Pat Robertson, chairman of the Christian Broadcasting Network (CBN), has issued a "call to prayer" as the United Nations considers President Mahmoud Abbas' application for membership and statehood recognition.
In a video published on CBN's website Friday, the network claims that Palestinian statehood could be devastating for Israel.
In an accompanying report, the Christian network writes, "Many observers believe granting the Palestinian Authority's request could lead to devastating attacks on the Jewish state."
The report also states that Robertson is requesting for Christians to pray "that the U.N. will not vote to create a Palestinian state, that Israel will never be divided into two countries, that the U.S. will remain a strong supporter of Israel and that Christians will continue to pray for the peace of Jerusalem."
The network claims the "call to prayer" against Palestinian statehood was issued on sister sites and networks all around the world, "from the Philippines to the Ukraine."
In a separate section on the CBN website, a special section has been created just for this issue, titled "An Urgent Call to Pray for Israel."
On that site, a message signed by Robertson reads:
This month the United Nations will vote on a resolution to recognize a group of people, the Palestinians, as a legitimate nation. If successful, the Palestinians will undoubtedly move to claim the West Bank as their homeland and Jerusalem as their capital.
This would be catastrophic for the nation of Israel!
It has long been the stated policy of Israel's enemies to destroy God's chosen people and wipe the Jewish state off the map.
Terrorists and dictators surround Israel on every hand. Yet Israel remains a true bastion of democracy, standing alone in the Middle East as the nations of the world gather against her.
In his letter, Robertson shares the view held by many evangelicals that the creation of an Israeli state in 1948 was the fulfillment of biblical prophecy.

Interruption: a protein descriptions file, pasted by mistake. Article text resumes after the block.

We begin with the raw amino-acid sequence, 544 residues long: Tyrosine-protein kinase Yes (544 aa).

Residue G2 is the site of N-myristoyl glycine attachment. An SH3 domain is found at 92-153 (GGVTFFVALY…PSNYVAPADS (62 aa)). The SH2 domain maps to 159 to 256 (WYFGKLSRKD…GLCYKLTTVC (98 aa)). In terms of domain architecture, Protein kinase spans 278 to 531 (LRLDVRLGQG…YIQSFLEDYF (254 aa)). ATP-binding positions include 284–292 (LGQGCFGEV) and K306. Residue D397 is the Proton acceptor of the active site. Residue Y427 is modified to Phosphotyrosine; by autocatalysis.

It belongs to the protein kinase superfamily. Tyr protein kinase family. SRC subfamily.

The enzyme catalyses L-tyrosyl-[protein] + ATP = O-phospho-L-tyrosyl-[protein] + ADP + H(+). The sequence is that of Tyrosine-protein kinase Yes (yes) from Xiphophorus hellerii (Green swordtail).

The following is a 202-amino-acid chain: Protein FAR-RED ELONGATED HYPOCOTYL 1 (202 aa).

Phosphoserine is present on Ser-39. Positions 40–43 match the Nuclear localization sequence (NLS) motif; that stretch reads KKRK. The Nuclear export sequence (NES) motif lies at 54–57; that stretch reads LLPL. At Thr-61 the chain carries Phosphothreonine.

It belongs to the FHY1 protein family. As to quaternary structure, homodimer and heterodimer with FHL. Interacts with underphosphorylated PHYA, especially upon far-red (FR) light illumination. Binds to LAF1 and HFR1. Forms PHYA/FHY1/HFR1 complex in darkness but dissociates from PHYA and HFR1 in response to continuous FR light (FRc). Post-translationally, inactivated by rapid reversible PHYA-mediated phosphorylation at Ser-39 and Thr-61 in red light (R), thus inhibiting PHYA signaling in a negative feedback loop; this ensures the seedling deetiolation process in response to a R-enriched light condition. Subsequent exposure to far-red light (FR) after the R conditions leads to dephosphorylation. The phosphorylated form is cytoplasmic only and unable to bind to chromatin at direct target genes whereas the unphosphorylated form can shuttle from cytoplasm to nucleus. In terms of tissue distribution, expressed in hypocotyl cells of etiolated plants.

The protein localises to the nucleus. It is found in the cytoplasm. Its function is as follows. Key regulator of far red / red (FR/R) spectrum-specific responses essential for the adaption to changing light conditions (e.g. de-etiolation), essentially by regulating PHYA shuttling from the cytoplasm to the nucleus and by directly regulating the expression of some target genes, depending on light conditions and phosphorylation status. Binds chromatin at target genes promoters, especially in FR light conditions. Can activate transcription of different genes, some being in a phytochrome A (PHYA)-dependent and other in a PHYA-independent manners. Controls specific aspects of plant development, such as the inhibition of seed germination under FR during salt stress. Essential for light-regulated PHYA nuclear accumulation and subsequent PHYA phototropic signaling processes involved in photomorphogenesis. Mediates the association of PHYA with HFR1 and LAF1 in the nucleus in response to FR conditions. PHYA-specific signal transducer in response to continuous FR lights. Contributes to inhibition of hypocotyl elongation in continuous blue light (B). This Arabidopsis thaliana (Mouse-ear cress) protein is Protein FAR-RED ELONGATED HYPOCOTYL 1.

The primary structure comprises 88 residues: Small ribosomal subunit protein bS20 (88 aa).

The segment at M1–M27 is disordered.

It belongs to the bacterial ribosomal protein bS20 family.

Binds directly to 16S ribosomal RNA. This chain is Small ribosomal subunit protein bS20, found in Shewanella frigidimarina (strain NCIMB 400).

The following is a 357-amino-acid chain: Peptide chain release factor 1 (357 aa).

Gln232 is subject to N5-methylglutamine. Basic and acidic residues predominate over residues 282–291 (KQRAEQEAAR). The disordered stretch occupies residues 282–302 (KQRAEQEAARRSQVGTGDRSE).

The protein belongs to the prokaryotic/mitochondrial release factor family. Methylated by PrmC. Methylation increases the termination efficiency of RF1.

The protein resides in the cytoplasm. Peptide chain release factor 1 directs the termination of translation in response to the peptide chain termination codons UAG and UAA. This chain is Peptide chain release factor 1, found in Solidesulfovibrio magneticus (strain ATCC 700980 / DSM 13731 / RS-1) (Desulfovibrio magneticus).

According to a Global Survey of Evangelical Leaders, 48 percent of evangelicals say the state of Israel is a fulfillment of biblical prophecy about the Second Coming of Jesus, while 42 percent say it is not.
The survey, published in June by the Pew Forum on Religion and Public LIfe, reveals that 34 percent of evangelicals sympathize with Israel, while 11 percent sympathize with the Palestinians.
The survey also found that most evangelicals also believe that God's covenant with the Jewish people continues today (73 percent).
Abbas received a standing ovation Friday as he stood before members of the United Nations and delivered a speech outlining his agenda.
"I call upon the distinguished members of the Security Council to vote in favor of our full membership," he told the General Assembly.
The Quartet of Middle East peace mediators (the U.N., the E.U., the U.S., and Russia) hope Palestine and Israel can agree on an agenda for peace negotiations; however, Abbas in his address said negotiations with Israel "will be meaningless" as long as the nation continues building on lands the Palestinians claim as their own.
The U.N. Security Council is scheduled to meet Monday to discuss the Palestinian application.
President Barack Obama has made it known that the U.S. plans to use its U.N. Security Council veto to block the Palestinians' application.
An alternative, which as garnered support by French President Nicolas Sarkozy, would be to grant the Palestinian Authority enhanced status as a non-member state, a position also held by the Vatican.
Such a compromise would require only a majority vote in the General Assembly, where members do not have veto power.
U.N. Security-General Ban Ki-moon has not expressed how long it might take for a decision to come down on Abbas' application, but observers speculate that a decision could take weeks or months.